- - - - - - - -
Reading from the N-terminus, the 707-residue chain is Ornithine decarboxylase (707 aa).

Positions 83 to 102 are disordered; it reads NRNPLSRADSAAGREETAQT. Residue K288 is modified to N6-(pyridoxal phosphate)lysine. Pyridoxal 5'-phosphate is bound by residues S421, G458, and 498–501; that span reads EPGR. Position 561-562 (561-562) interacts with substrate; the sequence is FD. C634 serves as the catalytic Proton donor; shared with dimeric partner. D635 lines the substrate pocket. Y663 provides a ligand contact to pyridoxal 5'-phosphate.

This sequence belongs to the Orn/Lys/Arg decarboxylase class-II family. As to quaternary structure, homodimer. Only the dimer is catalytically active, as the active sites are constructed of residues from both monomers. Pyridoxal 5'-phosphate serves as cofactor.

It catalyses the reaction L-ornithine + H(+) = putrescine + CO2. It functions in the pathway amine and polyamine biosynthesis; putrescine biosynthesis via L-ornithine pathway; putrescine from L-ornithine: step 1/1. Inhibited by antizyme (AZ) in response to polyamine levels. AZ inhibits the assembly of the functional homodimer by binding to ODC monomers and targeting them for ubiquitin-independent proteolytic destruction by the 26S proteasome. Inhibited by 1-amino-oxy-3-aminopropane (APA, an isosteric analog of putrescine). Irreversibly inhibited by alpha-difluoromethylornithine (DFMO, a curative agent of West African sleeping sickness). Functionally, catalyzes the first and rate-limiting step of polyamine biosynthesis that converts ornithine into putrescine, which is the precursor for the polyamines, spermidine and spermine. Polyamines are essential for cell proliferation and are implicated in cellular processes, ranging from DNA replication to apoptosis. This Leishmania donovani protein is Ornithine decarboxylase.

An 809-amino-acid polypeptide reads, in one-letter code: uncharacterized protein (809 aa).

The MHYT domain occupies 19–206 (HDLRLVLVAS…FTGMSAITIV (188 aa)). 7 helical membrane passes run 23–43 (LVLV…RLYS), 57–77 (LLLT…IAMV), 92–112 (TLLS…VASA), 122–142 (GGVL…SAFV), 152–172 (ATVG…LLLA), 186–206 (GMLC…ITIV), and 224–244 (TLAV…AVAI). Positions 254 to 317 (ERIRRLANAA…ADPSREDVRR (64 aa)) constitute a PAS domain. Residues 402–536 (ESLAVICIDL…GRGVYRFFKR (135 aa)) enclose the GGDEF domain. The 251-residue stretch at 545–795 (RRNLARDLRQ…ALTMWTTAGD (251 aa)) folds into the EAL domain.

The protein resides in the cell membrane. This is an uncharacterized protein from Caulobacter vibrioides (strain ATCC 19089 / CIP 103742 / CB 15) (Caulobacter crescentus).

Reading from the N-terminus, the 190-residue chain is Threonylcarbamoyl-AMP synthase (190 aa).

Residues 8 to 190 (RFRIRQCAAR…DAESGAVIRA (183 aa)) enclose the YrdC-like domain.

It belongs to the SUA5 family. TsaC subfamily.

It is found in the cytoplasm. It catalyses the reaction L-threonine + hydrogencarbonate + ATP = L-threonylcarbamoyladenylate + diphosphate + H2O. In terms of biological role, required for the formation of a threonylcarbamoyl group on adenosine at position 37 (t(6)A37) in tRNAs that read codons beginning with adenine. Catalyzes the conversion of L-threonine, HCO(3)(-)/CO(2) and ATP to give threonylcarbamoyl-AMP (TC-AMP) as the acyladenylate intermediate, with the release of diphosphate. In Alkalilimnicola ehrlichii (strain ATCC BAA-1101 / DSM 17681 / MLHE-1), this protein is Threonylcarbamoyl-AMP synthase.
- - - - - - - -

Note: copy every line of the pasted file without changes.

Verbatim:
Reading from the N-terminus, the 707-residue chain is Ornithine decarboxylase (707 aa).

Positions 83 to 102 are disordered; it reads NRNPLSRADSAAGREETAQT. Residue K288 is modified to N6-(pyridoxal phosphate)lysine. Pyridoxal 5'-phosphate is bound by residues S421, G458, and 498–501; that span reads EPGR. Position 561-562 (561-562) interacts with substrate; the sequence is FD. C634 serves as the catalytic Proton donor; shared with dimeric partner. D635 lines the substrate pocket. Y663 provides a ligand contact to pyridoxal 5'-phosphate.

This sequence belongs to the Orn/Lys/Arg decarboxylase class-II family. As to quaternary structure, homodimer. Only the dimer is catalytically active, as the active sites are constructed of residues from both monomers. Pyridoxal 5'-phosphate serves as cofactor.

It catalyses the reaction L-ornithine + H(+) = putrescine + CO2. It functions in the pathway amine and polyamine biosynthesis; putrescine biosynthesis via L-ornithine pathway; putrescine from L-ornithine: step 1/1. Inhibited by antizyme (AZ) in response to polyamine levels. AZ inhibits the assembly of the functional homodimer by binding to ODC monomers and targeting them for ubiquitin-independent proteolytic destruction by the 26S proteasome. Inhibited by 1-amino-oxy-3-aminopropane (APA, an isosteric analog of putrescine). Irreversibly inhibited by alpha-difluoromethylornithine (DFMO, a curative agent of West African sleeping sickness). Functionally, catalyzes the first and rate-limiting step of polyamine biosynthesis that converts ornithine into putrescine, which is the precursor for the polyamines, spermidine and spermine. Polyamines are essential for cell proliferation and are implicated in cellular processes, ranging from DNA replication to apoptosis. This Leishmania donovani protein is Ornithine decarboxylase.

An 809-amino-acid polypeptide reads, in one-letter code: uncharacterized protein (809 aa).

The MHYT domain occupies 19–206 (HDLRLVLVAS…FTGMSAITIV (188 aa)). 7 helical membrane passes run 23–43 (LVLV…RLYS), 57–77 (LLLT…IAMV), 92–112 (TLLS…VASA), 122–142 (GGVL…SAFV), 152–172 (ATVG…LLLA), 186–206 (GMLC…ITIV), and 224–244 (TLAV…AVAI). Positions 254 to 317 (ERIRRLANAA…ADPSREDVRR (64 aa)) constitute a PAS domain. Residues 402–536 (ESLAVICIDL…GRGVYRFFKR (135 aa)) enclose the GGDEF domain. The 251-residue stretch at 545–795 (RRNLARDLRQ…ALTMWTTAGD (251 aa)) folds into the EAL domain.

The protein resides in the cell membrane. This is an uncharacterized protein from Caulobacter vibrioides (strain ATCC 19089 / CIP 103742 / CB 15) (Caulobacter crescentus).

Reading from the N-terminus, the 190-residue chain is Threonylcarbamoyl-AMP synthase (190 aa).

Residues 8 to 190 (RFRIRQCAAR…DAESGAVIRA (183 aa)) enclose the YrdC-like domain.

It belongs to the SUA5 family. TsaC subfamily.

It is found in the cytoplasm. It catalyses the reaction L-threonine + hydrogencarbonate + ATP = L-threonylcarbamoyladenylate + diphosphate + H2O. In terms of biological role, required for the formation of a threonylcarbamoyl group on adenosine at position 37 (t(6)A37) in tRNAs that read codons beginning with adenine. Catalyzes the conversion of L-threonine, HCO(3)(-)/CO(2) and ATP to give threonylcarbamoyl-AMP (TC-AMP) as the acyladenylate intermediate, with the release of diphosphate. In Alkalilimnicola ehrlichii (strain ATCC BAA-1101 / DSM 17681 / MLHE-1), this protein is Threonylcarbamoyl-AMP synthase.